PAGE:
Female palm oil workers, Author benkataro, Source Flickr (CC BY 2.0 Generic)
Palm oil is the most popular vegetable oil on earth, widely touted for its health and beauty benefits.
Palm oil is used in such everyday products as lipstick, shampoo, ice cream, chocolate, margarine, instant noodles, and pizza dough . Claims are made that palm oil can prevent cancer, stem heart disease, treat dementia, slow aging, and aid weight loss .
The uncontrolled clearing of rain forests for palm oil plantations has led to a significant loss in these bio-diverse habitats. Now, an investigation by the Associated Press has confirmed that the mistreatment of female palm oil workers in Malaysia and Indonesia is commonplace [4A]:
- Many women work without pay to help their husbands or fathers meet unrealistic daily quotas.
- Women routinely perform some of the industry’s most physically taxing jobs, sometimes carrying loads so heavy they can cause uterine collapse. Infertility, miscarriages, and stillbirths are the result.
- Women, also, spray dangerous pesticides without protective gear. Activists say some have lost their sight, as a consequence.
- Added to this, women frequently face sexual harassment. This can range from suggestive comments to outright rape. In fear for their jobs, victims rarely report such abusive interactions. Families may actually force victims to marry their rapists, if a pregnancy occurs.
Roger Ailes (founder, Chairman, and CEO of the Fox News Channel) has stepped down in the face of a barrage of sexual harassment complaints by female employees. An investigation by parent corporation, 21st Century Fox, in response to a lawsuit by Gretchen Carlson, uncovered at least 20 similar claims, capped by that of star anchor, Megyn Kelly .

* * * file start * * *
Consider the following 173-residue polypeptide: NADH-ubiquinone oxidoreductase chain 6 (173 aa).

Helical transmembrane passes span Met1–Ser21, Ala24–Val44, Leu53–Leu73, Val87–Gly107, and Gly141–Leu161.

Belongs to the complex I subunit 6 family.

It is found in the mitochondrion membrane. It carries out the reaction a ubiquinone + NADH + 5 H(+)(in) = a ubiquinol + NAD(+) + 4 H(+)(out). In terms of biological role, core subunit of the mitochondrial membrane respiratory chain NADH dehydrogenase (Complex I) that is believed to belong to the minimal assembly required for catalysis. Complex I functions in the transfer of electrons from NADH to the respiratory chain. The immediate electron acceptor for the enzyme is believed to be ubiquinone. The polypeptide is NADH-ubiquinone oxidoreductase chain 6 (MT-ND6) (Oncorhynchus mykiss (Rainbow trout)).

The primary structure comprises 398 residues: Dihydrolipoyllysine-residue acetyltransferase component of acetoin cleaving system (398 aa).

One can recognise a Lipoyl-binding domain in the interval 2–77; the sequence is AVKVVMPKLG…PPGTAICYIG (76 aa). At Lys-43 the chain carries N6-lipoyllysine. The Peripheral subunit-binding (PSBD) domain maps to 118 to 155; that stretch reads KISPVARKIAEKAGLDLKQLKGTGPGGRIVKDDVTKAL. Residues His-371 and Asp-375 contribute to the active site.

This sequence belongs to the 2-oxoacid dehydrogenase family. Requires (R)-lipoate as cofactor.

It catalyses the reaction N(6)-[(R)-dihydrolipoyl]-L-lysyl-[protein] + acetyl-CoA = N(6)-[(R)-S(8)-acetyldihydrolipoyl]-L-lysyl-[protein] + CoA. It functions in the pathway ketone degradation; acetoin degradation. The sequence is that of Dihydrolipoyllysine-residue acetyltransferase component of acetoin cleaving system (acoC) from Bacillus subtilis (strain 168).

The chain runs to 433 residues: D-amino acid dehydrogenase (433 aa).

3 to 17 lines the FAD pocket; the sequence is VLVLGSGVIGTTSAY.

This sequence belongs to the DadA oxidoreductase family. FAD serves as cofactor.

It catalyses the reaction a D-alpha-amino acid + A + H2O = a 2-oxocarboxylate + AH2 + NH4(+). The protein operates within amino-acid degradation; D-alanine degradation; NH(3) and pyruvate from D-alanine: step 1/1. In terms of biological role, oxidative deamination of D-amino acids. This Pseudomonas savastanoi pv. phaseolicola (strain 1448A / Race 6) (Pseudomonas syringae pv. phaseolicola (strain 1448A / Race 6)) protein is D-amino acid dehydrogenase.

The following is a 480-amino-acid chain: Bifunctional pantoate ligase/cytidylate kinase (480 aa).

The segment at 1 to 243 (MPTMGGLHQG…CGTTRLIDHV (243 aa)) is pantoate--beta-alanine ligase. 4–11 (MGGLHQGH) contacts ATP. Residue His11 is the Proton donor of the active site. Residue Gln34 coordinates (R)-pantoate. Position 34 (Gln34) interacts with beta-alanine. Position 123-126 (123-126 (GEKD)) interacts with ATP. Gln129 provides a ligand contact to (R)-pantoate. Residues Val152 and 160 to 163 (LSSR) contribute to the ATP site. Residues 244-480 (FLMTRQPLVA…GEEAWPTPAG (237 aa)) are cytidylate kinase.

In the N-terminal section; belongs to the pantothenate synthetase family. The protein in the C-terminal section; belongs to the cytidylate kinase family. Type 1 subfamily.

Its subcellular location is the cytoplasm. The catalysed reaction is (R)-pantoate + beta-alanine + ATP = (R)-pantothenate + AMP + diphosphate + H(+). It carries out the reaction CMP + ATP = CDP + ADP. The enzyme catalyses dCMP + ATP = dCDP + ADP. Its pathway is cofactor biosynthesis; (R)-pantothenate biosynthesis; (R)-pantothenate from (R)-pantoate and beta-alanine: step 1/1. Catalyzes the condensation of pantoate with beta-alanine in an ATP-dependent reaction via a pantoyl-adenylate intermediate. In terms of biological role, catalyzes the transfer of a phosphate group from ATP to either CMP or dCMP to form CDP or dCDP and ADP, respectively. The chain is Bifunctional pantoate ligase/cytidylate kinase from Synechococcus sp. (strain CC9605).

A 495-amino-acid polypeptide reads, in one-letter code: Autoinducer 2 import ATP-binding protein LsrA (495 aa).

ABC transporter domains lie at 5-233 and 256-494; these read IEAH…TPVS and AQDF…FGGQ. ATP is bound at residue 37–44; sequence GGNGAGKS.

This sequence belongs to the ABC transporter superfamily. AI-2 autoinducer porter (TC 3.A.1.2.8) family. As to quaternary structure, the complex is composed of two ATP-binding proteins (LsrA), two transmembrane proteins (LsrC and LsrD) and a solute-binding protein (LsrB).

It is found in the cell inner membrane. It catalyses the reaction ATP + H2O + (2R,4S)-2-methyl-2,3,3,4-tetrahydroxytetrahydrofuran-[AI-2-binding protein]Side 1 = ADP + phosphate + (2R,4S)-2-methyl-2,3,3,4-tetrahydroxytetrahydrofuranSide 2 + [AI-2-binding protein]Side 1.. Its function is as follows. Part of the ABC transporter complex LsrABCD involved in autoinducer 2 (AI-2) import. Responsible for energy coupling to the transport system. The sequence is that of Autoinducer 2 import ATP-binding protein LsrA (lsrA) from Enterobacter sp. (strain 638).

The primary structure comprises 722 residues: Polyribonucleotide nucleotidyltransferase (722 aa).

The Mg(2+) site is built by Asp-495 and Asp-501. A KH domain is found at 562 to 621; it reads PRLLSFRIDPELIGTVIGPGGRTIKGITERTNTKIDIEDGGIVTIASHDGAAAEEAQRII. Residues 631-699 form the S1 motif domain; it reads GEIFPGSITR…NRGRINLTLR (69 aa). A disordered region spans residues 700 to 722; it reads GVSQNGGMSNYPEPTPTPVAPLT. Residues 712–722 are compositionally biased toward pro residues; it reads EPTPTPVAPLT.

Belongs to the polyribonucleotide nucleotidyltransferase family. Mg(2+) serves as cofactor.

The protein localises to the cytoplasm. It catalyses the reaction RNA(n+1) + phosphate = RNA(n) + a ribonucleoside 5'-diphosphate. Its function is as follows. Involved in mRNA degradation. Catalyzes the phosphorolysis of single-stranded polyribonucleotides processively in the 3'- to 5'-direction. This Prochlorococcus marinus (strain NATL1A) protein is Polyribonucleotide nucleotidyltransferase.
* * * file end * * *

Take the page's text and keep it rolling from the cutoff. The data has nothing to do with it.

Fox has long been known for a frat boys atmosphere, so this is progress.
When I first thought about becoming a lawyer, there were only 3%-4% women in the American legal profession. At the first client gala I ever attended, the senior partner introduced me with the words, “This is the shape lawyers come in now.” At the first golf outing I ever attended, I could not join clients at the bar. It was restricted against women.
Conservatively attired in the most formal business suits I could find, I was in the early days routinely mistaken for witnesses, court reporters, and women from the services responsible for tracking court dates, until I identified myself as the lawyer on a case. I was paid less than my male counterparts, often working longer hours, but made partner at a time that was still a rare achievement for women.
Mind you, Belva Ann Lockwood (1830-1917) had been the first woman lawyer to argue before the US Supreme Court a full century earlier. Continue reading